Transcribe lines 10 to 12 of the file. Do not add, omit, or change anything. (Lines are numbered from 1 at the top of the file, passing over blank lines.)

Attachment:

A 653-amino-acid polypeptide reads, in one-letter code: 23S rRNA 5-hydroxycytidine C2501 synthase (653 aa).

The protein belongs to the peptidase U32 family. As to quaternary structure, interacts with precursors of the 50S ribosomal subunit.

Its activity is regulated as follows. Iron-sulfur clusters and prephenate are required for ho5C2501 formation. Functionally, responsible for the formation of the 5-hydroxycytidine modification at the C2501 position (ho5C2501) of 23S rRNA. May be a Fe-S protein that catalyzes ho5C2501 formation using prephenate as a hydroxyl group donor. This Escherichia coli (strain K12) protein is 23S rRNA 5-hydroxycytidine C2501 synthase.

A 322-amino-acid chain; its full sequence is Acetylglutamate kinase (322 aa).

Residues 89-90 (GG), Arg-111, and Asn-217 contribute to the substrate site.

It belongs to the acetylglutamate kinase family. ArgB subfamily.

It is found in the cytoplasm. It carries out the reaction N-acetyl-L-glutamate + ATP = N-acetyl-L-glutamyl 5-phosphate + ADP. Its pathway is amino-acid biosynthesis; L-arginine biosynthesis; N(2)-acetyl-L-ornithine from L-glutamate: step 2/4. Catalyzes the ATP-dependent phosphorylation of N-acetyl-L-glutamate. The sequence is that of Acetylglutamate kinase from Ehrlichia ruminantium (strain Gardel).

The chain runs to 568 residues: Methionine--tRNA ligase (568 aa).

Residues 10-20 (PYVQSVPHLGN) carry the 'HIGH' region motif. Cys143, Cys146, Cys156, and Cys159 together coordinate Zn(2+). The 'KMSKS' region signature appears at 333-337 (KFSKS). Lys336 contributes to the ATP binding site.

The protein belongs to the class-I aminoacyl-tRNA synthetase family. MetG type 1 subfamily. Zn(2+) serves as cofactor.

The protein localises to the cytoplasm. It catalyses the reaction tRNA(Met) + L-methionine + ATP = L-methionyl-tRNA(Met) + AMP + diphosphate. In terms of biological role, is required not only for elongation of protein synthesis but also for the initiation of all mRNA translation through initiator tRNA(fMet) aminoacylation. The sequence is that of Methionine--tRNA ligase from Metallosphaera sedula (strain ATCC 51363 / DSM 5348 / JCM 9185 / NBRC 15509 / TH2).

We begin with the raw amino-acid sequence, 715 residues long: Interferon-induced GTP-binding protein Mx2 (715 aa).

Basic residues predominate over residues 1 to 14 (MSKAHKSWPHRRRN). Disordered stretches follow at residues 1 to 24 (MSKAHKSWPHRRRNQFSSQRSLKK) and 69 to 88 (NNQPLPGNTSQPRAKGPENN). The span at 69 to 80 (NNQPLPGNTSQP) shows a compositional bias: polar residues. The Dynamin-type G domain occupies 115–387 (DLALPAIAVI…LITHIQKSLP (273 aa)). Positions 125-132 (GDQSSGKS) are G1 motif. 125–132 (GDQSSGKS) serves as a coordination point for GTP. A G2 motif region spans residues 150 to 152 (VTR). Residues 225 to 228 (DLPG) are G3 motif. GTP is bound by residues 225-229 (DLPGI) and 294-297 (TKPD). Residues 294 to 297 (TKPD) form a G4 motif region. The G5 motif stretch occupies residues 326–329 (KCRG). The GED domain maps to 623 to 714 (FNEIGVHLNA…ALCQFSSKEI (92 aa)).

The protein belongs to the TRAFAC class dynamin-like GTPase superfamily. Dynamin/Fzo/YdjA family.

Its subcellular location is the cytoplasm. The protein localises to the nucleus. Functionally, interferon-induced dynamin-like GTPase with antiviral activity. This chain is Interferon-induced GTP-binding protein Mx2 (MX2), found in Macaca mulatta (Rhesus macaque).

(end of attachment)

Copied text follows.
The protein belongs to the class-I aminoacyl-tRNA synthetase family. MetG type 1 subfamily. Zn(2+) serves as cofactor.

The protein localises to the cytoplasm. It catalyses the reaction tRNA(Met) + L-methionine + ATP = L-methionyl-tRNA(Met) + AMP + diphosphate. In terms of biological role, is required not only for elongation of protein synthesis but also for the initiation of all mRNA translation through initiator tRNA(fMet) aminoacylation. The sequence is that of Methionine--tRNA ligase from Metallosphaera sedula (strain ATCC 51363 / DSM 5348 / JCM 9185 / NBRC 15509 / TH2).

We begin with the raw amino-acid sequence, 715 residues long: Interferon-induced GTP-binding protein Mx2 (715 aa).